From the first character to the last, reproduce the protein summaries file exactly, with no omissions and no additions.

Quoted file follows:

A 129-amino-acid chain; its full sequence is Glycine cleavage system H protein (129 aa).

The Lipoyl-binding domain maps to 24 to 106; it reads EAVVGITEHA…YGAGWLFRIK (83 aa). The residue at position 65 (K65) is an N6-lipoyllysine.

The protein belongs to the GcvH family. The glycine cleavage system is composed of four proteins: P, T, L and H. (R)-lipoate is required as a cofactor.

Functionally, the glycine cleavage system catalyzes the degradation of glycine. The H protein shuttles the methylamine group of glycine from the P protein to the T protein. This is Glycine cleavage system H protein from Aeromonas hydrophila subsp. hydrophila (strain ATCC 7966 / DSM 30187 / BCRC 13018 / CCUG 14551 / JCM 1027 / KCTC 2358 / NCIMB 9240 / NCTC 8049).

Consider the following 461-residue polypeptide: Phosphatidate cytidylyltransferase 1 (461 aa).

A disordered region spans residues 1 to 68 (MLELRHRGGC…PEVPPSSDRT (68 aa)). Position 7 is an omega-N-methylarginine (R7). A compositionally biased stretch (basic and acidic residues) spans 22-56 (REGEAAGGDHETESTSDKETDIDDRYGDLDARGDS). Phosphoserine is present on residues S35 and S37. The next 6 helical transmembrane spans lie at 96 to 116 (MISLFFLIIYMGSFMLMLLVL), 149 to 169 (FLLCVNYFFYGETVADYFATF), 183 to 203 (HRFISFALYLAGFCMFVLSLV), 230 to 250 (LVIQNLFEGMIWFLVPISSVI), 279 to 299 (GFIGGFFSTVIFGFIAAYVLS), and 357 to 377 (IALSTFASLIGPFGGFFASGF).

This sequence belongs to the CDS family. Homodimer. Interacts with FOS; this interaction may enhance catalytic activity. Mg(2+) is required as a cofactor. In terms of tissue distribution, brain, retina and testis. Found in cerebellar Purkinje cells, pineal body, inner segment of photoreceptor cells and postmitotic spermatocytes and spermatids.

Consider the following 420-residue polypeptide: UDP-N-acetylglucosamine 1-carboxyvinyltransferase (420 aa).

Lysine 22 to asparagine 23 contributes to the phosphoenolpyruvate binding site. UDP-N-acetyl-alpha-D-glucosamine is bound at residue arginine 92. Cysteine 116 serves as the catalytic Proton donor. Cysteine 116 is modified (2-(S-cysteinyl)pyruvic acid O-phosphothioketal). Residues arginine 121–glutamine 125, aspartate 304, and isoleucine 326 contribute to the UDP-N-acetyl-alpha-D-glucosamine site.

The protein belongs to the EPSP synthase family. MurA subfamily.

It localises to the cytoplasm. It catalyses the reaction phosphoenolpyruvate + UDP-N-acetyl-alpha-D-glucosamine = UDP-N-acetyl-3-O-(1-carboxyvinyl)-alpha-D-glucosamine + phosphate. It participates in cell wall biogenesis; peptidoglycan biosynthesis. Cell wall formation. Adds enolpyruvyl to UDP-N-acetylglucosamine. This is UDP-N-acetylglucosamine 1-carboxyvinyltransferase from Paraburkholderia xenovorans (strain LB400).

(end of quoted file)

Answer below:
A 129-amino-acid chain; its full sequence is Glycine cleavage system H protein (129 aa).

The Lipoyl-binding domain maps to 24 to 106; it reads EAVVGITEHA…YGAGWLFRIK (83 aa). The residue at position 65 (K65) is an N6-lipoyllysine.

The protein belongs to the GcvH family. The glycine cleavage system is composed of four proteins: P, T, L and H. (R)-lipoate is required as a cofactor.

Functionally, the glycine cleavage system catalyzes the degradation of glycine. The H protein shuttles the methylamine group of glycine from the P protein to the T protein. This is Glycine cleavage system H protein from Aeromonas hydrophila subsp. hydrophila (strain ATCC 7966 / DSM 30187 / BCRC 13018 / CCUG 14551 / JCM 1027 / KCTC 2358 / NCIMB 9240 / NCTC 8049).

Consider the following 461-residue polypeptide: Phosphatidate cytidylyltransferase 1 (461 aa).

A disordered region spans residues 1 to 68 (MLELRHRGGC…PEVPPSSDRT (68 aa)). Position 7 is an omega-N-methylarginine (R7). A compositionally biased stretch (basic and acidic residues) spans 22-56 (REGEAAGGDHETESTSDKETDIDDRYGDLDARGDS). Phosphoserine is present on residues S35 and S37. The next 6 helical transmembrane spans lie at 96 to 116 (MISLFFLIIYMGSFMLMLLVL), 149 to 169 (FLLCVNYFFYGETVADYFATF), 183 to 203 (HRFISFALYLAGFCMFVLSLV), 230 to 250 (LVIQNLFEGMIWFLVPISSVI), 279 to 299 (GFIGGFFSTVIFGFIAAYVLS), and 357 to 377 (IALSTFASLIGPFGGFFASGF).

This sequence belongs to the CDS family. Homodimer. Interacts with FOS; this interaction may enhance catalytic activity. Mg(2+) is required as a cofactor. In terms of tissue distribution, brain, retina and testis. Found in cerebellar Purkinje cells, pineal body, inner segment of photoreceptor cells and postmitotic spermatocytes and spermatids.

Consider the following 420-residue polypeptide: UDP-N-acetylglucosamine 1-carboxyvinyltransferase (420 aa).

Lysine 22 to asparagine 23 contributes to the phosphoenolpyruvate binding site. UDP-N-acetyl-alpha-D-glucosamine is bound at residue arginine 92. Cysteine 116 serves as the catalytic Proton donor. Cysteine 116 is modified (2-(S-cysteinyl)pyruvic acid O-phosphothioketal). Residues arginine 121–glutamine 125, aspartate 304, and isoleucine 326 contribute to the UDP-N-acetyl-alpha-D-glucosamine site.

The protein belongs to the EPSP synthase family. MurA subfamily.

It localises to the cytoplasm. It catalyses the reaction phosphoenolpyruvate + UDP-N-acetyl-alpha-D-glucosamine = UDP-N-acetyl-3-O-(1-carboxyvinyl)-alpha-D-glucosamine + phosphate. It participates in cell wall biogenesis; peptidoglycan biosynthesis. Cell wall formation. Adds enolpyruvyl to UDP-N-acetylglucosamine. This is UDP-N-acetylglucosamine 1-carboxyvinyltransferase from Paraburkholderia xenovorans (strain LB400).